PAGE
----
Endovascular intervention associated with improved functional outcomes following stroke compared to standard treatment

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A meta-analysis published in the Journal of the American Medical Association (JAMA) has found that endovascular intervention compared to standard medical care can be associated with improved functional outcomes and higher rates of functional independence at 90 days.

The paper, which analysed randomised clinical trials for the treatment of acute ischaemic stroke, found no significant difference in symptomatic intracranial haemorrhage or all-cause mortality.

Saleh A Almenawer, of McMaster University, Hamilton, Ontario, Canada, and colleagues conducted a meta-analysis that included data from eight trials involving 2,423 patients with acute ischaemic stroke (average age; 67 years; 47% women), including 1,313 who underwent endovascular thrombectomy and 1,110 who received standard medical care with tPA. For this analysis, endovascular therapy was defined as the intra-arterial use of a microcatheter or other device for mechanical thrombectomy, with or without the use of a chemical thrombolytic agent.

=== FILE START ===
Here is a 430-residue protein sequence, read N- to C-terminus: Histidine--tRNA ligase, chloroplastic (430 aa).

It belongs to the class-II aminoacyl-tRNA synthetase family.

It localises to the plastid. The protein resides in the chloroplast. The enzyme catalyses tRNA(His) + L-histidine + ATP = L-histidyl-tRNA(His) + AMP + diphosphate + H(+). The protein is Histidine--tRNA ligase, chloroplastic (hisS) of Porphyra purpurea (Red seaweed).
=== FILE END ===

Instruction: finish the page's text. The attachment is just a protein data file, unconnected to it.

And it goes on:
The researchers found that endovascular therapy was associated with a significant treatment benefit across measures of functional outcomes. Functional independence at 90 days occurred among 45% of the patients in the endovascular therapy group vs. 32% of the patients in the standard medical care group. Compared with standard medical care, endovascular thrombectomy was associated with significantly higher rates of angiographic revascularisation at 24 hours but no significant difference in rates of symptomatic intracranial haemorrhage (5.7% vs 5.1%) or all-cause mortality at 90 days (218 deaths [16%] vs 201 deaths [18%]).

“Thrombectomy appears to improve functional outcome for selected patients with internal carotid artery or middle cerebral artery main stem thrombus who have limited comorbidities and who are younger than 80 years. For these patients, intravenous recombinant tissue plasminogen activator should be initiated quickly (if the patient has no contraindications) while rapidly preparing for thrombectomy. Perfusion imaging is not essential,” write Joanna M Wardlaw and Martin S Dennis, University of Edinburgh, UK, in an accompanying editorial. “Clinicians should realise that thrombectomy is not necessarily safer than standard medical care, with similar risks of symptomatic intracranial haemorrhage and all-cause mortality.”

Wardlaw and Dennis add, “Additional trials are needed to systematically study the relationship of patient-, disease-, and treatment-related variables with outcomes following mechanical thrombectomy, and to identify the ideal patient to undergo endovascular therapy.”